I listened to several short stories by this author -all fantasy genre & pretty good. This book reminds me of an old Philip Marlowe gumshoe dectective novel. The main character can move between human reality & The Nightside, an alternate reality. In this installment we are introduced to John Taylor, a PI, with some supernatural talents. He sets out to save the day & the girl. Decent story &I will listen to the 2nd book at some point. This author usually gets a lot of good reviews so I will try one more before I draw a line in the sand & go no farther. Wishy-washy reviews usually irritate me but I cant't bring myself to get off the fence just yet - mea culpa.
this book rates very high in my entire book reading and listening history
My all-time favorite books are "Count of Monte Christo", "Dune", and anything by Tolkien. This book is just a bit less overall.
He gives a voice that is not mine to the characters.
I resented having to stop listening to sleep or eat.
Simon Green essentially describes a world within a world (the nightside) that is downright scary and defiant of traditional logic or sense of normalcy, but can somehow be rationally assimilated, found to be intriguing and even liked. His style of describing the characters and their various encounters with the protagonist (John Taylor) is most captivating. This was further accentuated by his uniquely vivid depictions of sceneries and customs of the nightside. The proverbial "cherry on top" would be Marc Vietor's narration of the story and how the characters sprung to life under the majesty of his delivery.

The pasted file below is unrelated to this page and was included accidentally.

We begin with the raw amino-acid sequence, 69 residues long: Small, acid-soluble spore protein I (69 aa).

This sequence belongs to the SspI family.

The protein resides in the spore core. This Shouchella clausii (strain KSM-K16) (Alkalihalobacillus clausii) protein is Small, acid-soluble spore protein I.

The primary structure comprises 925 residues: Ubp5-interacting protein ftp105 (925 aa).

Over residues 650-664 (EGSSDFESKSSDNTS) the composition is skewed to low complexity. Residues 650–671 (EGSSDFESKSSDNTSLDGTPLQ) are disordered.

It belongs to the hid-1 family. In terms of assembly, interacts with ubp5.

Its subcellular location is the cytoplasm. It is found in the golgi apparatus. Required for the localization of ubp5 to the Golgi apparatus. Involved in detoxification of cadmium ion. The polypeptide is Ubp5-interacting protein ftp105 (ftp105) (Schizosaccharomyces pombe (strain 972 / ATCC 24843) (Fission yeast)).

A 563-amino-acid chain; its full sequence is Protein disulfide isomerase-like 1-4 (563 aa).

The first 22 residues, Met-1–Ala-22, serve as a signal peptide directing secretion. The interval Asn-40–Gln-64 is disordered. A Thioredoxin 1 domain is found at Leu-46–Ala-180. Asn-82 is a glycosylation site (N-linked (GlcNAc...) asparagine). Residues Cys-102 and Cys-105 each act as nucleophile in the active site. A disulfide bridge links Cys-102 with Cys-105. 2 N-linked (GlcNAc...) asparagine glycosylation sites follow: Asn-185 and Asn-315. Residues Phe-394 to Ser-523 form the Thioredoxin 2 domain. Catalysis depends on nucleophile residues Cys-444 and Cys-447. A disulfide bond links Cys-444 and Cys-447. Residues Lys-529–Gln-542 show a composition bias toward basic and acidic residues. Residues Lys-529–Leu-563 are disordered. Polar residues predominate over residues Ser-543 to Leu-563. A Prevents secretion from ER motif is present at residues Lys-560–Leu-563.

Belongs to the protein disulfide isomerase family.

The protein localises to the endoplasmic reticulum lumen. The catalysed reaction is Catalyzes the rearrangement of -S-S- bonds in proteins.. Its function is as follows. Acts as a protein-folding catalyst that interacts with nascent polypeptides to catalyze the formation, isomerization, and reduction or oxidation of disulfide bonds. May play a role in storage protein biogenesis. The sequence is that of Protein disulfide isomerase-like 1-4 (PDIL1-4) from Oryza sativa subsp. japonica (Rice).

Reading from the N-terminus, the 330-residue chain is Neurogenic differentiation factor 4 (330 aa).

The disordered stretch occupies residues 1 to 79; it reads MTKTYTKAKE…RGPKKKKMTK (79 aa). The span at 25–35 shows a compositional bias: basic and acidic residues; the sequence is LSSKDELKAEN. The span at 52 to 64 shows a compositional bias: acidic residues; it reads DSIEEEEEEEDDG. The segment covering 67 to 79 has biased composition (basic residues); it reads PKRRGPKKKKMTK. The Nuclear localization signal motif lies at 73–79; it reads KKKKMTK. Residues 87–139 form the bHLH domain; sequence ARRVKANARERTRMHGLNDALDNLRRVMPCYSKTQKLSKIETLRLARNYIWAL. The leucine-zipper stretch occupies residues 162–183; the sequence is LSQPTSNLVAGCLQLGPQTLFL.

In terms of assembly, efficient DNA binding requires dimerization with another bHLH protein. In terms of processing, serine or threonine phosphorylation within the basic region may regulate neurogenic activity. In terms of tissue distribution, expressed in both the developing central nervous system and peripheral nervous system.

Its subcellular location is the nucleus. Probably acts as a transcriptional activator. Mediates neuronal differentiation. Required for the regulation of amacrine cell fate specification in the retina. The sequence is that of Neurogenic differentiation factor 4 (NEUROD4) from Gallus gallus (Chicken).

One of the most memorable moments of the book was the scene where John and Joanna are encountered by the Harrowing (John's dreaded enemies) and Razor Eddie shows up to dispense some nightside "justice". This scene clearly illustrated the dreadful nature of the Harrowing and showed exactly why John's only option in the past was to flee upon seeing them. However, it also illustrated the immensely powerful nature of the character Razor Eddie and how fortunate John was to have him as a "friend" in the nightside.
My favourite scene in the book took place during the event where John and Joanna locate the entity which assumed the form of a house and held Cathy captive. The most exhilarating moment for me was when Cathy revealed that Joanna was not her mother and John then finally realised that he had been deceived by the entity (the house) and its puppet (Joanna), all for the malevolent purpose of luring him in and absorbing him.
I definitely wanted to listen to this book all in one sitting. In fact, I think I would have achieved this if not for the onset of urgent obligations.
Simon Green and Marc Vietor make a great team. Green is blessed with an intense, boundless and inspiring sense of imagination while Vietor's narrative skills easily go hand-in-hand with Green's creative genius.